Astronomers have detected three new fast radio burst signals this month using the CSIRO’s Parkes Radio Telescope in Western Australia.
According to the team of astronomers behind the discovery, one of these fast radio bursts is a real record-breaker, with the highest signal-to-noise ratio of 411 ever recorded. This makes it the brightest fast radio burst ever been observed.
The latest three FRBs came in on March 1, March 9 and March 11, and have been named FRB 180301, FRB 180309 and FRB 180311 respectively. The FRB detected on March 9, FRB 180309, has been termed as four times stronger signal as compared to normal FRBs detected by astronomers.
“The burst on 9 March was by far the brightest one we’ve seen,” said Professor Maura McLaughlin, from West Virginia University, reported Science Alert.
Fast Radio Burst or FRBs are strong blasts of radio waves that show up only for milliseconds with no prior warning and then disappear. The first Fast Radio Burst (FRB) was detected back in 2007 by Duncan Lorimer and David Narkevic. Since then 33 FRBs have been detected so far, including the three bursts that were observed earlier this month. The blasts can emit as much power as a hundred million suns!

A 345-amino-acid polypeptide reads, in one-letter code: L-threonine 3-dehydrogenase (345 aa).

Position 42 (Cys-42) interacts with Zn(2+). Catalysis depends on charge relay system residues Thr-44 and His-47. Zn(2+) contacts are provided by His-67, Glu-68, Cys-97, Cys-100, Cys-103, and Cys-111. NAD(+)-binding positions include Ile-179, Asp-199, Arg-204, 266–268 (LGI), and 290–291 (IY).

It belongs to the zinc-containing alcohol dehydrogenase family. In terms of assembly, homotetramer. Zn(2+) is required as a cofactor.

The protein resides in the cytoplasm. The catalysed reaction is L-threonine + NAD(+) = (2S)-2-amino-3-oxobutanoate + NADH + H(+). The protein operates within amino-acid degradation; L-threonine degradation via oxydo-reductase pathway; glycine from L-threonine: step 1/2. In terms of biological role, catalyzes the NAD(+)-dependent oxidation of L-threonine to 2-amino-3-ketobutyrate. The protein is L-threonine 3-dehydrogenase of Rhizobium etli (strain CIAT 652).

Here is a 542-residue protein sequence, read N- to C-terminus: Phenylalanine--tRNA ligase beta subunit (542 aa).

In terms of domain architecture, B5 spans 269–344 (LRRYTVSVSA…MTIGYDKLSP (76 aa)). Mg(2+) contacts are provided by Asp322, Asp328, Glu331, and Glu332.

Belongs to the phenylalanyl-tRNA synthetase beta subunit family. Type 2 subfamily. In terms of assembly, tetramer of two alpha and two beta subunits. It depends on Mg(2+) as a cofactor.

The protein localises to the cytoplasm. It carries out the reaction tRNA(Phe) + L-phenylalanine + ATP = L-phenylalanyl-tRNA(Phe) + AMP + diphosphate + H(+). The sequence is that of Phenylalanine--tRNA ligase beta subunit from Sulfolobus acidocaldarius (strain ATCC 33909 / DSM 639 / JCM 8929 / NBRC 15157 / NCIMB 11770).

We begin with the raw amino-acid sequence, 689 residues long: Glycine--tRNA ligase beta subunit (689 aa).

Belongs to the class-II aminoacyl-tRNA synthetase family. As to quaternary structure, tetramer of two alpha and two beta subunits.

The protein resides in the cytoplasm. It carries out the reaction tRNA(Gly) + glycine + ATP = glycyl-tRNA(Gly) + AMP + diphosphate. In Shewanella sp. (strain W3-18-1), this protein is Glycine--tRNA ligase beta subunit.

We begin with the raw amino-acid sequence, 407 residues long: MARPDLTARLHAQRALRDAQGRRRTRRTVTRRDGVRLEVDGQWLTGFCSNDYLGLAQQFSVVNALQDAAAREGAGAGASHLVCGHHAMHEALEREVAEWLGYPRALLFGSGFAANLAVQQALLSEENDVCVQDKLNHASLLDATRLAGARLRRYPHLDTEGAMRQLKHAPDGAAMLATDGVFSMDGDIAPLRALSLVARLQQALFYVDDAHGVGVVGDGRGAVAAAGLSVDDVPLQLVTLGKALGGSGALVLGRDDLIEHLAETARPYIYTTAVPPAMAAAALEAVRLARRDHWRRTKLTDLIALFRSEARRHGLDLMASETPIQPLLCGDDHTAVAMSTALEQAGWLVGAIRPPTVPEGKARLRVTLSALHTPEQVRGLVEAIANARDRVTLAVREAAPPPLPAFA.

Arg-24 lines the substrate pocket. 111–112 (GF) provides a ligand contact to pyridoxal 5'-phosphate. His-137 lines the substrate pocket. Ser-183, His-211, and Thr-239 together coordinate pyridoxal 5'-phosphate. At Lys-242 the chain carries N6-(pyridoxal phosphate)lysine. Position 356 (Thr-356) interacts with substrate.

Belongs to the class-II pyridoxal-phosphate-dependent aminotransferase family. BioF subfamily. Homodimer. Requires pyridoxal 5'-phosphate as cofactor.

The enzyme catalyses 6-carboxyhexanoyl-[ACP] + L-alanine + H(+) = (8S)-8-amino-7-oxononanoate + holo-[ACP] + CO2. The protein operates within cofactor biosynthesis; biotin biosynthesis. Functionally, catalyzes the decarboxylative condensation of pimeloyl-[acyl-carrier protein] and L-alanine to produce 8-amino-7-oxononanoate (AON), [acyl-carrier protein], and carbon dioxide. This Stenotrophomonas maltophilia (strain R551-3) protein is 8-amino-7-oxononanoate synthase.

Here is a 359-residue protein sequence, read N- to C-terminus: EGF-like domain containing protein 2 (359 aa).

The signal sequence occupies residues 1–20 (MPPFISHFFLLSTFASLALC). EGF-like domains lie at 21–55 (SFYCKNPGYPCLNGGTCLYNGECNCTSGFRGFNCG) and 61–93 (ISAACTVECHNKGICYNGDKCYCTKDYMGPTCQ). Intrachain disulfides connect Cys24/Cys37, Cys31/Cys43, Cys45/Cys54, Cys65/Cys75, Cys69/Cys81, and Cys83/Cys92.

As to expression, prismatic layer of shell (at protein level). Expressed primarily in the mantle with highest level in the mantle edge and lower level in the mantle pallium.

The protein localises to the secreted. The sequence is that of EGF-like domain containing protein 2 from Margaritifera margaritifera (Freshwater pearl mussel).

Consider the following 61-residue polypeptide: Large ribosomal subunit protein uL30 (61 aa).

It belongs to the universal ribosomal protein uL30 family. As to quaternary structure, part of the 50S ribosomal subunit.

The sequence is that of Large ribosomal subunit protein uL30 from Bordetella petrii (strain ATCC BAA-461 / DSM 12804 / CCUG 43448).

As the majority of them don’t repeat, it is not at all possible to predict and trace them to a source. FRB 121102 is an exception as it has been recorded as repeat signal and researchers at Japan’s Tohoku University were even able to locate its source in the suburbs of a dwarf galaxy 3 billion light-years away from Earth.
It is expected that the powerful radio telescope project, The Square Kilometre Array, which has been built across Australia, New Zealand, and South Africa, could soon change the game. The Square Kilometre Array is a low-frequency opening network that will help capture even the lower-frequency signals. This means that discoveries of fast radio bursts will likely be more frequent in the future.